I recently traveled to Vancouver to deliver a keynote presentation to an internationally recognized engineering and construction firm. The title of my talk was “Vuja De: Using the Past to Create the Future.” (In case you’re wondering, vuja de is loosely defined as “that feeling of entering a situation you’ve been in a thousand times, but with the sense of being there for the first time.”)
Using a series of historical analogies, I reminded my rather conservative audience of how much change and innovation their own company had spearheaded in the past century.
In keeping with this theme of looking back to look ahead, I thought it would be worthwhile to review my predictions for this past year and see how things have played out and divine where the future might be headed.
Prediction #1: “Blackout Friday.” While it’s still too soon to see if this scenario plays out this Holiday shopping season, facial recognition technology is now being deployed in shopping malls in Seoul, South Korea to deliver tailored advertisements to mall patrons.
Prediction #2: “Collegiate Guarantees.” To my knowledge, no college or university has yet made this offer but the University of Texas is now seeking to create a $10,000 undergraduate degree and EdX—a consortium of sixteen of America’s top universities—are now offering free online courses along with certification—provided, of course, the students demonstrate successful mastery of the topic and pass a test to that affect. Bottom-line: If you’re sufficiently motivated, the guarantee of a quality college education is now available to you—for free.
Prediction #3: “An Augmented Political Reality App.” I missed this one but Google’s “Project Glass” offers the potential to deliver this capability soon. For the record, though, some innovative political candidates are now using augmented reality technology to bolster their campaigns.
Prediction #4: “Potty Gaming.” Although the “gamification” of potty training hasn’t arrived, gaming technology is helping train an equally difficult audience: business travellers. Airport urinals in Amsterdam are now using gaming technology. The results are promising; “spillover” has been reduced by 80 percent. The technology is also being used in innovative (and slightly more sanitary) ways to help people improve their health, reduce their insurance rates, and cut their utility bills.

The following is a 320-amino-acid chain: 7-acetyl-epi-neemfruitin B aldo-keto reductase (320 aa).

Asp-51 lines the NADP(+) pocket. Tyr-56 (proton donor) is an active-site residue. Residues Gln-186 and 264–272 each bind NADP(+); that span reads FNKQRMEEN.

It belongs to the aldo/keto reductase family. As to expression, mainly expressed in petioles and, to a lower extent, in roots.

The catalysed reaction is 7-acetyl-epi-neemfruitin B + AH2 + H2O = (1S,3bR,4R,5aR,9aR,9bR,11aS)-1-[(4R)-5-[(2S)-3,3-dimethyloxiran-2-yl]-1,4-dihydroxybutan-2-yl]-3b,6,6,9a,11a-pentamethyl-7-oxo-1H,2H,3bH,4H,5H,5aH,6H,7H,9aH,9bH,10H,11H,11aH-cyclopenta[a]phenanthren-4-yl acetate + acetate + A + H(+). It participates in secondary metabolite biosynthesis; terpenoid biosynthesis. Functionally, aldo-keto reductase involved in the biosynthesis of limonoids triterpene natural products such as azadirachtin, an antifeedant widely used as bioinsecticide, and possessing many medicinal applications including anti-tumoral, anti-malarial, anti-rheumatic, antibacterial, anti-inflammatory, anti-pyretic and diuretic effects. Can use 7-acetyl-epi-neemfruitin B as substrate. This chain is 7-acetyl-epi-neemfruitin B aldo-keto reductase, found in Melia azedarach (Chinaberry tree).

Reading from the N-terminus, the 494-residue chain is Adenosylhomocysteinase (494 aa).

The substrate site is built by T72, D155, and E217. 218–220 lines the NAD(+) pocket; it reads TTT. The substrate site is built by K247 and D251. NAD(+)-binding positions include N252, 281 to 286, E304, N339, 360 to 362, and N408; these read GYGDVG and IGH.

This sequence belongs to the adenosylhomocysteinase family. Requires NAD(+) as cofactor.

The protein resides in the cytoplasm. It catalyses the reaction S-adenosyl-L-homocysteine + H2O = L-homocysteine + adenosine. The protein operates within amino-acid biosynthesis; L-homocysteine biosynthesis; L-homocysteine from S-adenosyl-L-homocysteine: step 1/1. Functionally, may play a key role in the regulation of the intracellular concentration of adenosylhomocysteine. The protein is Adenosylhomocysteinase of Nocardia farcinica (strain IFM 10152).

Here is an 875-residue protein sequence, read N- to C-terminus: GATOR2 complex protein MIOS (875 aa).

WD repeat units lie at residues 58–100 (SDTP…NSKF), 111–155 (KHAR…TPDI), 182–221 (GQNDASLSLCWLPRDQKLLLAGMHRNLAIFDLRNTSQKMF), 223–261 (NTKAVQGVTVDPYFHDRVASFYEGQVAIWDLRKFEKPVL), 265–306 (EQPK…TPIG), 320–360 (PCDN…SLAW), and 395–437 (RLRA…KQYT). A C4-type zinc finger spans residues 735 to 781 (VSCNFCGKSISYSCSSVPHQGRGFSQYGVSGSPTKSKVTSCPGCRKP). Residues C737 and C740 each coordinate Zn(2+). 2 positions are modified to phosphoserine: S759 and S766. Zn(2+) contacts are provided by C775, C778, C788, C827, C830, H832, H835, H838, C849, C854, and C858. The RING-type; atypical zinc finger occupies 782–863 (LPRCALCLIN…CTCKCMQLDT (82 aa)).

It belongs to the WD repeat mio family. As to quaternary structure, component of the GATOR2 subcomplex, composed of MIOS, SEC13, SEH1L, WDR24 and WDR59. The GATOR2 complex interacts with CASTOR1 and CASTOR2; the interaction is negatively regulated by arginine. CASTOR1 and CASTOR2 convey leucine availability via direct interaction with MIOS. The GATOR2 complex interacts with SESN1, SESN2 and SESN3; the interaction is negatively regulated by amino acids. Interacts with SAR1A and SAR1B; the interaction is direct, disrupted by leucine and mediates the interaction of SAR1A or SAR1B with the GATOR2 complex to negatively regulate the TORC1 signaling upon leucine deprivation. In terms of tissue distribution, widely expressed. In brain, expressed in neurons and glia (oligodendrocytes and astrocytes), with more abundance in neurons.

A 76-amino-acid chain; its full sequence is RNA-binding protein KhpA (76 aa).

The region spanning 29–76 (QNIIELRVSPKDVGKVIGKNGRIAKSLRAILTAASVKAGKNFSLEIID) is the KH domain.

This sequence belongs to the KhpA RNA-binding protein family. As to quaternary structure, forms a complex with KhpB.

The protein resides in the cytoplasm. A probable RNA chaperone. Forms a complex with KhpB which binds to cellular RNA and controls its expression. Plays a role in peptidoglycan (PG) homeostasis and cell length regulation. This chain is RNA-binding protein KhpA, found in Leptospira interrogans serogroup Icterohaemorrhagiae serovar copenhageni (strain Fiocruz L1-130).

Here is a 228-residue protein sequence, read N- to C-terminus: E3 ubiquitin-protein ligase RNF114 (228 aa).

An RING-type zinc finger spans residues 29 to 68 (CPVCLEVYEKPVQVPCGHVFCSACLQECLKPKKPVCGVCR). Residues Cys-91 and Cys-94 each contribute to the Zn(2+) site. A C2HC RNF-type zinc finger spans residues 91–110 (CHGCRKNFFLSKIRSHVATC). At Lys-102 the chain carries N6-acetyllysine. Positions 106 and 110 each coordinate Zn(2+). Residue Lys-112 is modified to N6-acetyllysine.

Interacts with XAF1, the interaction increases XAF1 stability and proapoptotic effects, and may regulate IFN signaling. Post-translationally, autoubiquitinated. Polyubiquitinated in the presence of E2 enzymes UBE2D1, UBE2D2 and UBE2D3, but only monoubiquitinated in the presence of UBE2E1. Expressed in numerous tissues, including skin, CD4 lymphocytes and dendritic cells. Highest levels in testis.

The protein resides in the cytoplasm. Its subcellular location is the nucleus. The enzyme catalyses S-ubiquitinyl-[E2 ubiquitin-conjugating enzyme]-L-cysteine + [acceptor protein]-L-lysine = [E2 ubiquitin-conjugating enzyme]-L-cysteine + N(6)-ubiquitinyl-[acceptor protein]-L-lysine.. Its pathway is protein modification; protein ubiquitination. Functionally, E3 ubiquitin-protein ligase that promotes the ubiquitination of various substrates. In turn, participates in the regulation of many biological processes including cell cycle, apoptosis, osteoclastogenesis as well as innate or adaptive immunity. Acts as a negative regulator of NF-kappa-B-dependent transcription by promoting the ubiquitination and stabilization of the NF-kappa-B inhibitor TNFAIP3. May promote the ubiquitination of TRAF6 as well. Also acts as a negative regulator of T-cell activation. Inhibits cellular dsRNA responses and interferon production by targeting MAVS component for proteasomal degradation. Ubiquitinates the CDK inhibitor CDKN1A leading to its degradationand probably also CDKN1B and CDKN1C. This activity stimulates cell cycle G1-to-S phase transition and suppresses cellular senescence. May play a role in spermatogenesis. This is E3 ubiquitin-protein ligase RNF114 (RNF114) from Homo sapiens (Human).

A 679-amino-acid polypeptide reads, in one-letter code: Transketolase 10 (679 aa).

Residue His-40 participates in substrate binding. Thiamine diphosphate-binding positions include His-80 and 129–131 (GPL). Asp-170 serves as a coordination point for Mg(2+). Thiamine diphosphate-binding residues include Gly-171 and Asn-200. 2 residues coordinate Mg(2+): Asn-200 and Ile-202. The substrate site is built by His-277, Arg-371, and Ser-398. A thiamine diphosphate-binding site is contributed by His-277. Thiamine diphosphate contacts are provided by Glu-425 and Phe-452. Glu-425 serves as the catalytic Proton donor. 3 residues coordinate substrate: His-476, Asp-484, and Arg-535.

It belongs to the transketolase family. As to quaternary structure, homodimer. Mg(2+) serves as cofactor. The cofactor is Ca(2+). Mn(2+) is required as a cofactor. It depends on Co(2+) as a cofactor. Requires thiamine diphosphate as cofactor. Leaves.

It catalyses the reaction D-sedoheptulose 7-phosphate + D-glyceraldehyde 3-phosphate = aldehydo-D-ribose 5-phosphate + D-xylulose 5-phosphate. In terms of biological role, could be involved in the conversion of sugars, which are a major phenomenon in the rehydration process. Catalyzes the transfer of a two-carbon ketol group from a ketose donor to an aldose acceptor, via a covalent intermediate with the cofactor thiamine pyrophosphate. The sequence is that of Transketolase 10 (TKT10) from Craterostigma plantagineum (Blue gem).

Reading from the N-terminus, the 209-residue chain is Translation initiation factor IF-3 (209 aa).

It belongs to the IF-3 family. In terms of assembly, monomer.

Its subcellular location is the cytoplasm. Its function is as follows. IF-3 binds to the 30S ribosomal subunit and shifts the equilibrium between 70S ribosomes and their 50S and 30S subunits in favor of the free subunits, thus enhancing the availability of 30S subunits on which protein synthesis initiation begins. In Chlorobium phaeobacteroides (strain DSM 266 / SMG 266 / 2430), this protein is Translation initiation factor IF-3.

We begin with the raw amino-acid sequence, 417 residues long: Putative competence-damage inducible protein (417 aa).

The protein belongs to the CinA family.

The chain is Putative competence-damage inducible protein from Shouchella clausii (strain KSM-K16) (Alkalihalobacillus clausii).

Prediction #5: “Urban Crops.” Singapore recently constructed its first vertical farm and, as I explained in this earlier post, urban agricultural enterprises are springing up around the globe. Eating “local” will soon mean eating “urban.”
Prediction #6: “Paparazzi Drones.” Fortunately, the Duke and Duchess of Cambridge have not been stalked and photographed by an amateur drone, although it’s still possible. Two University of Virginia students have constructed their own 3-D manufactured flying aircraft at a cost of just $4,000. (The fact that Kate was caught sunbathing topless this summer surely has some teenage boy somewhere scheming on how to design and build a small drone for this nefarious purpose).
Prediction #7: “Virtual Grocery Stores.” OK, OK, I know I said this would happen in Washington, DC and it occurred in Philadelphia. Still, I’m counting this one as an accurate prediction.
Prediction #8: “Nano Drugs.” A near miss. I claimed the FDA would approve a new nanoparticle/magnetic drug in 2012. Instead, this technology has only moved into clinical trials and is still awaiting approval. It won’t be long, however, before your doctor can steer a drug directly into a cancer cell and eradicate it.
Prediction #9: “Networked Traffic.” As I explained recently, cities around the world are already struggling with how to regulate the new taxi apps. The good news is that it’s now easier than ever for you to quickly find an affordable lift in most major cities. The bad news is that your local bureaucrat is about to tax these services.
Prediction #10: “Phone Food Sensors.” In August, a new iPhone app delivered on this prediction and it’s now possible for you to learn if your organic fruits and veggies have been tainted or contaminated with any chemicals. Interestingly, the artificial intelligence on your iPhone (“Siri”) is about to get so good that even if you forget to test your bananas, Siri will do it for you automatically. (It’ll kind of be like having your ever-annoying “Granola-y” friend nearby to constantly remind you of what you should and shouldn’t buy.)
So there you have it. I’ll let you assess how I did. Stay tuned for my 2013 predictions. The list will be out in early December. In the meantime, here’s one interesting historical analogy that might help illuminate the future for you.